• I prefer to think of wealth as the ability to produce goods and services, and although Australia will have a tough adjustment, its real wealth will continue. In fact more than one Australian has pointed out that the metals bonanza has actually distorted the Aussie economy.

      • ^Michael Pettis WROTE: “I guess we can see whether he has increased or reduced Fortescue’s exposure to iron to determine his true views on iron ore prices.”

        Yes, it looks like they are (1) reducing their capital expenditure and (2) using the money saved to pay down debt (3 billion$ repayment so far). This delevering tells us clearly that they expect demand (volume) & prices to fall. They seem to be preparing for a fall in share-prices and probably don’t want to get caught in a high debt/equity ratio trap when that does happen.

  8. ” A) global growth rises because Europe’s savings are all directed at developing countries with significant infrastructure investment needs and insufficient capital,”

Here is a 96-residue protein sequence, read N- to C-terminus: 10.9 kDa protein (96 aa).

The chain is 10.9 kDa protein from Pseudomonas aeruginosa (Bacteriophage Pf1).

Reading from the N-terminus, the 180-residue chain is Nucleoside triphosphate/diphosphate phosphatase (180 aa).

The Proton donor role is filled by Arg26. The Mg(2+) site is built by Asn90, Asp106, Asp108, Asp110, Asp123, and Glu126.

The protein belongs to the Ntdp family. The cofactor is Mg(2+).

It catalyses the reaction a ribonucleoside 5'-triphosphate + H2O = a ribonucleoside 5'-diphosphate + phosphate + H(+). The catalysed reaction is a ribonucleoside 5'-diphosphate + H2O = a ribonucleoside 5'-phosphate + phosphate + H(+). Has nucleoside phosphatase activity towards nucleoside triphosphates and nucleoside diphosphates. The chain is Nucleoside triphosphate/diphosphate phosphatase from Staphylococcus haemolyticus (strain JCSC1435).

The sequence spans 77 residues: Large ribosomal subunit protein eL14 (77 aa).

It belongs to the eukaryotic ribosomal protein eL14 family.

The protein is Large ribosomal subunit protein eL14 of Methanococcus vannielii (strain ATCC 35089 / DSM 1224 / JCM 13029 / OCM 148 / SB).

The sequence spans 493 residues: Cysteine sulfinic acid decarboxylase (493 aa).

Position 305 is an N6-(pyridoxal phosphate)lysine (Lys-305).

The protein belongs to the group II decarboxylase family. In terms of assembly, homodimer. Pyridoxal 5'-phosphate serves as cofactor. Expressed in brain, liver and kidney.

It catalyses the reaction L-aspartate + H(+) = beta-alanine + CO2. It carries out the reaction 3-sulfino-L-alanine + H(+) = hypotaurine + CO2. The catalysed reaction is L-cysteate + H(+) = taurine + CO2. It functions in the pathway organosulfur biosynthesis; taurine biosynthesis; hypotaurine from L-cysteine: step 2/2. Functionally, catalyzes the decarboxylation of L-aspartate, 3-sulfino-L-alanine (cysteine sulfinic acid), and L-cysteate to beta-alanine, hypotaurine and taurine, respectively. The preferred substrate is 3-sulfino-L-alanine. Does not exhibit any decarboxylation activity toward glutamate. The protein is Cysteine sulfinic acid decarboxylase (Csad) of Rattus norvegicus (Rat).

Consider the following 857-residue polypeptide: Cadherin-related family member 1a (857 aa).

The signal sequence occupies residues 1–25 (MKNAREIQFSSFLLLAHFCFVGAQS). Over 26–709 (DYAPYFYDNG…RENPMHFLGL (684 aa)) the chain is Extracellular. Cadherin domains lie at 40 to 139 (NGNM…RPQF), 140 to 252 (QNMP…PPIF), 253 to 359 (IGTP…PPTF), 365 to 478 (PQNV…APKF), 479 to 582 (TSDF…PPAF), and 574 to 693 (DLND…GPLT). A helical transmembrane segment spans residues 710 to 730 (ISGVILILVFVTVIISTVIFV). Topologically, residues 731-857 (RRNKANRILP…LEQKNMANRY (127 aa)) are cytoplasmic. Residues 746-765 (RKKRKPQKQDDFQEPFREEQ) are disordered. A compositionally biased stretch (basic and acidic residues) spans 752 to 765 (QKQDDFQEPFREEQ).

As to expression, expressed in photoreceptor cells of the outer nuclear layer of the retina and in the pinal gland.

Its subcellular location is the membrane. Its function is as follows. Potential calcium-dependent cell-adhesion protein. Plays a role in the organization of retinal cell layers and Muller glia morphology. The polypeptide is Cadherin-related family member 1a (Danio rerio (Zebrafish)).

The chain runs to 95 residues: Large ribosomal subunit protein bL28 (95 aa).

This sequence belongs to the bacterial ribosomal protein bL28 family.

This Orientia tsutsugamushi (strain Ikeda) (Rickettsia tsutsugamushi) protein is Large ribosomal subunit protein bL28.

Prof. Pettis, what do you think about this simple attempt: as China tries and adjust household consumption to higher percentage of GDP it would require a “second China” to provide its rising middle class with products at low costs. India is the only one who has the potential and scale to do it. Thus, China will invest in infrastructure in India and build up its production capacity, this in turn will increase investing from Europe.

    Of course, I’m trying to be forcefully optimistic here because after reading your articles I regret I do not drink alcohol.